High-intensity interval training and cardiac autonomic control in individuals with metabolic syndrome: a randomised trial

Journal article


Ramos, Joyce, Dalleck, Lance, Borrani, Fabio, Beetham, Kassia, Mielke, Gregore, Dias, Katrin, Wallen, Matthew, Keating, Shelley, Fassett, Robert and Coombes, Jeff s.. (2017) High-intensity interval training and cardiac autonomic control in individuals with metabolic syndrome: a randomised trial. International Journal of Cardiology. 245, pp. 245 - 252. https://doi.org/10.1016/j.ijcard.2017.07.063
AuthorsRamos, Joyce, Dalleck, Lance, Borrani, Fabio, Beetham, Kassia, Mielke, Gregore, Dias, Katrin, Wallen, Matthew, Keating, Shelley, Fassett, Robert and Coombes, Jeff s.
Abstract

Background: Insulin resistance has been postulated to play a central role in the co-appearance of various cardiovascular disease risk factors constituting the metabolic syndrome (MetS). There is evidence that altered cardiac autonomic function (CAF) may precede the onset of insulin resistance. Exercise training has been shown to improve CAF in different populations, yet little is known regarding the exercise dose response for CAF. The aim of this study was to investigate the impact of different volumes of high-intensity interval training (HIIT) and traditional moderate-intensity continuous training (MICT) on CAF in participants with MetS. Methods: Individuals with MetS (n = 56) were randomised into the following 16-week training interventions: i) MICT (n = 16, 30 min at 60–70%HRpeak, 5×/week); ii) 4HIIT (n = 19, 4 × 4 min bouts at 85–95%HRpeak, interspersed with 3 min of active recovery at 50–70%HRpeak, 3×/week); or iii) 1HIIT (n = 21, 1 × 4 min bout at 85–95%HRpeak, 3×/week). R-R interval recorded for 5 min in a supine position at pre- and postintervention was used to derive linear (SDNN, RMSSD, pNN50, LF, HF, LF/HF) and non-linear (SD1, SD2, Alpha1, Alpha2, SampEn) heart rate variability (HRV) indices as measures of CAF. Group × time interaction effects were examined (ANCOVA) and Eta squared (η2 ) interaction effect sizes calculated. Results: While there were no significant between-group differences in CAF indices, there were small-to-medium group × time interaction effects on SDNN [F(2,52) = 0.70, p = 0.50, η2 = 0.02], RMSSD [F(2,52) = 1.35, p = 0.27, η2 = 0.03], HF power [F(2,52) = 1.27, p = 0.29, η2 = 0.03], SD1 [F(2,52) = 0.47, p = 0.63, η2 = 0.01], and SD2 [F(2,52) = 0.41, p = 0.67, η2 = 0.01]. The following represent the relative percentage increases across these variables for 4HIIT, MICT, and 1HIIT respectively (SDNN, +30%, +17%, 9%; RMSSD, +30%, +22%, −2%; HF power, +69%, +18%, +7%; SD1, +30%, +22%,-2%; SD2, +22%, +14%, 4%). Conclusions: There were no significant between-group differences for the effects of exercise dose on CAF indices, however; high-volume HIIT demonstrated the greatest magnitude of effect for improving CAF in individuals with MetS.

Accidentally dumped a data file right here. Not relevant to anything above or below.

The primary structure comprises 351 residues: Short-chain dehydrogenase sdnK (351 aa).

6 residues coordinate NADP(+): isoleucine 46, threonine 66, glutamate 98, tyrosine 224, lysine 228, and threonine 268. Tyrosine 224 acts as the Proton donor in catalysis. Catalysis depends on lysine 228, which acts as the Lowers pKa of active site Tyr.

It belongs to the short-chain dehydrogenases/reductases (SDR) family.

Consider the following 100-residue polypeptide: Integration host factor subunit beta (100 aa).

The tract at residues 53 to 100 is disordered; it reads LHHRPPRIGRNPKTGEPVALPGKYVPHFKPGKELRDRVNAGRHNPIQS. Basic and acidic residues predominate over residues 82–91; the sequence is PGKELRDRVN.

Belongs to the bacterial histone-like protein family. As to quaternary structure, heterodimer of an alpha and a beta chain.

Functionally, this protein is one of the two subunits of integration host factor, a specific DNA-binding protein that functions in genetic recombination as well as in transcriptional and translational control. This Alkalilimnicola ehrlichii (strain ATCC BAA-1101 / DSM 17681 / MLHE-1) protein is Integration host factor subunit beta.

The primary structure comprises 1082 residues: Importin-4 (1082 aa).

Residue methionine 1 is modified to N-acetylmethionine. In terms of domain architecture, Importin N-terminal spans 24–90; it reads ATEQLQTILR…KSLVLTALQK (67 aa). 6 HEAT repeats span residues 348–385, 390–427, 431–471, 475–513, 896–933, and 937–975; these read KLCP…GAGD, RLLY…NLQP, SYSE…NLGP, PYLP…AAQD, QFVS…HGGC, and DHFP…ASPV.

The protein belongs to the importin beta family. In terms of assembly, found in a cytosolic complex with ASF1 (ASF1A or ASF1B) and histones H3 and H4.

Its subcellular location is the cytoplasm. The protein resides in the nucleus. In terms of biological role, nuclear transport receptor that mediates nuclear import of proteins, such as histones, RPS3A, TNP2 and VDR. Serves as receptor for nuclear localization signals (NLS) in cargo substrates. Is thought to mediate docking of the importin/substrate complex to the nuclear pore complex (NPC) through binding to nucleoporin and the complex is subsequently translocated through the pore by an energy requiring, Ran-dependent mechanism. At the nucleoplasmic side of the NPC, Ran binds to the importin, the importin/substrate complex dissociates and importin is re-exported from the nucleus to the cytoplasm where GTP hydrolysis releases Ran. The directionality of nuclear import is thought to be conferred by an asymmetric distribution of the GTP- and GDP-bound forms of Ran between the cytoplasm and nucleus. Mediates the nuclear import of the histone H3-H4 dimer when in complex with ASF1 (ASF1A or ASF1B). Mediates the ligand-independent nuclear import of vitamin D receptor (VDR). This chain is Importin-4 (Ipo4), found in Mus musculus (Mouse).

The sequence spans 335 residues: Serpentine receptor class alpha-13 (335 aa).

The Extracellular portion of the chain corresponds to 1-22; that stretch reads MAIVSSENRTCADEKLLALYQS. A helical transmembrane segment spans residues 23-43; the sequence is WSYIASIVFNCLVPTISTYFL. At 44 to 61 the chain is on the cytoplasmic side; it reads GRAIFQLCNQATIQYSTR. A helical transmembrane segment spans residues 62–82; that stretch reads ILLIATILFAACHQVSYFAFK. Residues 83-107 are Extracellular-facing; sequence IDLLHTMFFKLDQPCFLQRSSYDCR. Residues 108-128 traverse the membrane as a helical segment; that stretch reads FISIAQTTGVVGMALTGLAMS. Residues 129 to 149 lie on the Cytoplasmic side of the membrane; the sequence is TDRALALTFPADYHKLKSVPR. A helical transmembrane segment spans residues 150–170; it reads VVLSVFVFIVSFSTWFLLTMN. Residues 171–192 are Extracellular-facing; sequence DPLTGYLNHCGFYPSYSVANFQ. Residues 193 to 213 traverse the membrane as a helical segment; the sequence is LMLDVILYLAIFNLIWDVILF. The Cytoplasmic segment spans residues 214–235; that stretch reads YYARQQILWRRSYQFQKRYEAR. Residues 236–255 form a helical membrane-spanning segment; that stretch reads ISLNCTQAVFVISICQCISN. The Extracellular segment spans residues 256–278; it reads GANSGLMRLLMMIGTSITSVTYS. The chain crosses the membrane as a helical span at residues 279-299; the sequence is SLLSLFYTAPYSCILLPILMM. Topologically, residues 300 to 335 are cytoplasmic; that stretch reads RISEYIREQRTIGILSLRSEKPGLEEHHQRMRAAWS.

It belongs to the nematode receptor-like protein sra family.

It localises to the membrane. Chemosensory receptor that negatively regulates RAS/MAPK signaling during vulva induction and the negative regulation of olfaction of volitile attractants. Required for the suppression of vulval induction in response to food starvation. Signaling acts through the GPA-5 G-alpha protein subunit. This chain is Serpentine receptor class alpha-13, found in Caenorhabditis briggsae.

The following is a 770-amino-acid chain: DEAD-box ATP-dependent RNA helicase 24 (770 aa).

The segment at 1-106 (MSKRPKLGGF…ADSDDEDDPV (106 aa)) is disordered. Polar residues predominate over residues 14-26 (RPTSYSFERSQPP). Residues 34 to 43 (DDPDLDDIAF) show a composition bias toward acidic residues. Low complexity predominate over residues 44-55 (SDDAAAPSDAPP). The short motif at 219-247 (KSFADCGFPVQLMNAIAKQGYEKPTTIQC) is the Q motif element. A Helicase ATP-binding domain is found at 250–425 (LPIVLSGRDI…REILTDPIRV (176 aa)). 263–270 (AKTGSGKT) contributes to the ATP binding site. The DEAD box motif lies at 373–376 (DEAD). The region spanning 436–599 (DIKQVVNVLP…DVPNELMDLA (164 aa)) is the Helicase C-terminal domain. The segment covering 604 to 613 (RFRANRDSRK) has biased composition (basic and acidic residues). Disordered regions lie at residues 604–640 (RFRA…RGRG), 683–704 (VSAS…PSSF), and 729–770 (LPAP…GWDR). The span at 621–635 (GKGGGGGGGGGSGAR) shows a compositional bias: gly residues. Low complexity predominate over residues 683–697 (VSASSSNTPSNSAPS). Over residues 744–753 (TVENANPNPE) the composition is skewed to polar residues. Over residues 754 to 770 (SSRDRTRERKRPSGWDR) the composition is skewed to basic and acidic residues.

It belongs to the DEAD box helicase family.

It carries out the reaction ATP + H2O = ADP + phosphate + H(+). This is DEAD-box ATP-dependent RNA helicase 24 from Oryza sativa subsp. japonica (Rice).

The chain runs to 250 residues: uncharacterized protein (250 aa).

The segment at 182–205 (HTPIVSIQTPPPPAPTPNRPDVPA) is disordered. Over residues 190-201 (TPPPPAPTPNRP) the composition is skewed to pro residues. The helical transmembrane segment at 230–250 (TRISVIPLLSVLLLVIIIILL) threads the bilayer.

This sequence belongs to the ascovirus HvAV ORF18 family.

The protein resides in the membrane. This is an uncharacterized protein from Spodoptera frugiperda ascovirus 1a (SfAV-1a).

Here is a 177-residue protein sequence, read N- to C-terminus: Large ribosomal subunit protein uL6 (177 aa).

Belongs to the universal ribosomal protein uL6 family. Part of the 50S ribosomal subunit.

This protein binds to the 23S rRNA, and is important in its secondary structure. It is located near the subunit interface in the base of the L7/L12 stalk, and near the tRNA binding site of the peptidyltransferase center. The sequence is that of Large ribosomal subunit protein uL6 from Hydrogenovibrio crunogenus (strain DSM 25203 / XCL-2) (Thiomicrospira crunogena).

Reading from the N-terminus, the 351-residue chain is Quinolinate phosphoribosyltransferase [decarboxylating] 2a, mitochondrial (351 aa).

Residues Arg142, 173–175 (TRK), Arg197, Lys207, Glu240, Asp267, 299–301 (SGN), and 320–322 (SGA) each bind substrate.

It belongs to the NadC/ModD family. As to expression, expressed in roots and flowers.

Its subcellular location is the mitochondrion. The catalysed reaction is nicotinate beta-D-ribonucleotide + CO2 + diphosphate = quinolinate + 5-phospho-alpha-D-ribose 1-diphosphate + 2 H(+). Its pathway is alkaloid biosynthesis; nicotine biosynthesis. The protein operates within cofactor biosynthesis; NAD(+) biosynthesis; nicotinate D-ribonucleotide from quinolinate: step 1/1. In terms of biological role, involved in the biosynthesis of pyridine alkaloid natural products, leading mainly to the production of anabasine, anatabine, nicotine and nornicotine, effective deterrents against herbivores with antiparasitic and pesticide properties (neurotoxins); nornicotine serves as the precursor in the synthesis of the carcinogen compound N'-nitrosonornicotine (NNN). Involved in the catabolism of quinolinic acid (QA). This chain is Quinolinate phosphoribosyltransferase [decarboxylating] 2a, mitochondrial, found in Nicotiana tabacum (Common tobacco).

Year2017
JournalInternational Journal of Cardiology
Journal citation245, pp. 245 - 252
ISSN0167-5273
Digital Object Identifier (DOI)https://doi.org/10.1016/j.ijcard.2017.07.063
Scopus EID2-s2.0-85025153130
Page range245 - 252
Research GroupSports Performance, Recovery, Injury and New Technologies (SPRINT) Research Centre
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https://acuresearchbank.acu.edu.au/item/8718w/high-intensity-interval-training-and-cardiac-autonomic-control-in-individuals-with-metabolic-syndrome-a-randomised-trial

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